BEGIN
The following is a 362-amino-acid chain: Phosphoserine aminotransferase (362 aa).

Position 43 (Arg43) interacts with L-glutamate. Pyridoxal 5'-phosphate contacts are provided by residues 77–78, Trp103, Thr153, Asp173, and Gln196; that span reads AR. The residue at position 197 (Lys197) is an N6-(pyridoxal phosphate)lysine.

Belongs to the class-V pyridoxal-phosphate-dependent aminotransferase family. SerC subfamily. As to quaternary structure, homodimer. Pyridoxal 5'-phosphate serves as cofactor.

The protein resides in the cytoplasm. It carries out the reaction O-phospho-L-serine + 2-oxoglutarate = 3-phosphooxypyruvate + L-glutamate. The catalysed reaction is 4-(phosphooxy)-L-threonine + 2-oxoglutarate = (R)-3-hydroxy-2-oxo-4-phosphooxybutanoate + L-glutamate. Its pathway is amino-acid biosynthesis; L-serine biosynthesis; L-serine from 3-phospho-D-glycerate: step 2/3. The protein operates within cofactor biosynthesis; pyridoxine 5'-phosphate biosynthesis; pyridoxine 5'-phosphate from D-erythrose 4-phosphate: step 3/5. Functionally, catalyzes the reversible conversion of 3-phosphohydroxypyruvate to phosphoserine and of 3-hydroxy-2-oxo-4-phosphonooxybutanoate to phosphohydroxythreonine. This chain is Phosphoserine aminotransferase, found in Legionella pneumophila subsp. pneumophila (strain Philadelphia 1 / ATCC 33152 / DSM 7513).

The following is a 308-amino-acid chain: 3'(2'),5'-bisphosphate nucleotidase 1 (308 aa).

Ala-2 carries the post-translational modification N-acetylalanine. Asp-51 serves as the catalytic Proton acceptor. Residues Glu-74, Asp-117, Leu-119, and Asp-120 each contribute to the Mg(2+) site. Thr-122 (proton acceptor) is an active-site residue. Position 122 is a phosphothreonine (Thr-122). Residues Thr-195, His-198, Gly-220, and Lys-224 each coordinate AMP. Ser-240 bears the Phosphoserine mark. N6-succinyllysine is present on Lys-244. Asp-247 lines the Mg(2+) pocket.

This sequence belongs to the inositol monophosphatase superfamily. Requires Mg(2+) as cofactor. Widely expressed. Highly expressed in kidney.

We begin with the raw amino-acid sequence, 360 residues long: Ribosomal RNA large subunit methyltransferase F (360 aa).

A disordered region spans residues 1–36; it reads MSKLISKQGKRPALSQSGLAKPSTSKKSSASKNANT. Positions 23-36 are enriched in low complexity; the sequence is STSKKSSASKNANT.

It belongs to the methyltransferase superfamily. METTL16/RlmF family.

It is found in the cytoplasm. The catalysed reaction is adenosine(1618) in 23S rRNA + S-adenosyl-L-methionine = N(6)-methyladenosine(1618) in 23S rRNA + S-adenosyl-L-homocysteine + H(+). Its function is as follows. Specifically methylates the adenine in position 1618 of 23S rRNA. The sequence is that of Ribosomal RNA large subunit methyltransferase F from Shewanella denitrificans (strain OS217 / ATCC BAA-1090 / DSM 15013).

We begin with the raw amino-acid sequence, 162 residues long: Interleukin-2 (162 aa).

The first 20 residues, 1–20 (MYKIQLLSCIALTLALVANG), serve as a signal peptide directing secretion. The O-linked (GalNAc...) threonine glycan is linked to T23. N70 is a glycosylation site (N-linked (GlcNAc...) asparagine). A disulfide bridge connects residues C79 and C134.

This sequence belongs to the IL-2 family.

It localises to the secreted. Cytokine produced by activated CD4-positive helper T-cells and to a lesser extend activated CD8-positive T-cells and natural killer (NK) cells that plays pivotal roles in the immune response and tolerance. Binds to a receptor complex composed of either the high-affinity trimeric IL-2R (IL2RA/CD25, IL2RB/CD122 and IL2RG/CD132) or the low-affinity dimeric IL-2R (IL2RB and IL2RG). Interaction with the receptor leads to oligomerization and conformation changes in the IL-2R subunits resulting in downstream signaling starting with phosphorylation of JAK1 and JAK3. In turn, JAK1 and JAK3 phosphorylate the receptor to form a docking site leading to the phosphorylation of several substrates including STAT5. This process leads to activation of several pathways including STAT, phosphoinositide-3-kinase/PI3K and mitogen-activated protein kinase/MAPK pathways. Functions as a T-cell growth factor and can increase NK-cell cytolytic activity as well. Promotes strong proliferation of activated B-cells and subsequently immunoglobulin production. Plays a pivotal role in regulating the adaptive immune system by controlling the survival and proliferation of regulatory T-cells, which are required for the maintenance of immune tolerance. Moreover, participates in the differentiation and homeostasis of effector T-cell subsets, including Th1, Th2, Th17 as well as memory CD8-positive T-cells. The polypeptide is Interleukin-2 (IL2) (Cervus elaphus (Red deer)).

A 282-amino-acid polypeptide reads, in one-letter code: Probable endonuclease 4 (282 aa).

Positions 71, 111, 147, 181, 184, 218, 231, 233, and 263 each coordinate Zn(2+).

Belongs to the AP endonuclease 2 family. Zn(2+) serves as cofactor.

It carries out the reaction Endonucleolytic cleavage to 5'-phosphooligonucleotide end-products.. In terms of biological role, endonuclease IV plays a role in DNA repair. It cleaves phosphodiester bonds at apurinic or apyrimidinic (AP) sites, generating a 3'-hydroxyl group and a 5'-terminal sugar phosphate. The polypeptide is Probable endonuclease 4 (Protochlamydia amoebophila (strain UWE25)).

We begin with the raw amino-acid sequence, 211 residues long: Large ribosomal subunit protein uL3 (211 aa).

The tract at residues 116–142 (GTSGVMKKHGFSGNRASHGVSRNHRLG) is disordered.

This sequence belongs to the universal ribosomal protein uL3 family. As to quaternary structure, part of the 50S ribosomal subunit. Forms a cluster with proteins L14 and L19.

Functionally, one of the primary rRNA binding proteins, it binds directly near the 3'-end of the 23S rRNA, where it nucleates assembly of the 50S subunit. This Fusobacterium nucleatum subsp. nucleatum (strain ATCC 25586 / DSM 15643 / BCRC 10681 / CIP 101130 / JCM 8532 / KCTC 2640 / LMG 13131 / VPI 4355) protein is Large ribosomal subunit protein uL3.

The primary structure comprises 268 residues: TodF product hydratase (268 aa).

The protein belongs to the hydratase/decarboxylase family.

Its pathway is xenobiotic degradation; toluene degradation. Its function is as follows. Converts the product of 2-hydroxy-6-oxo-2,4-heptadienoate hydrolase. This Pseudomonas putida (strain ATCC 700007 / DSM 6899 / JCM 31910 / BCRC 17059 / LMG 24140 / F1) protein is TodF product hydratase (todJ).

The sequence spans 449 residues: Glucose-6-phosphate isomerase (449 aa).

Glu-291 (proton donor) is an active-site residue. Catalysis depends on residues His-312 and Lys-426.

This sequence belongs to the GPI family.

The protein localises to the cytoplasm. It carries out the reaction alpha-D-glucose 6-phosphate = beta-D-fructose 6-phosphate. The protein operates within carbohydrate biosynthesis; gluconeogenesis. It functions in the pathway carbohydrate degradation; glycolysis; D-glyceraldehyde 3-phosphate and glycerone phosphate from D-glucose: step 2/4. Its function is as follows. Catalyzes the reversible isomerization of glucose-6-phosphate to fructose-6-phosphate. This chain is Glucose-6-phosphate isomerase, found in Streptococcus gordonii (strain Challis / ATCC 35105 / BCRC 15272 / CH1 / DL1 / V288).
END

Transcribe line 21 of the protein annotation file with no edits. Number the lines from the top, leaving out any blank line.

The tract at residues 116–142 (GTSGVMKKHGFSGNRASHGVSRNHRLG) is disordered.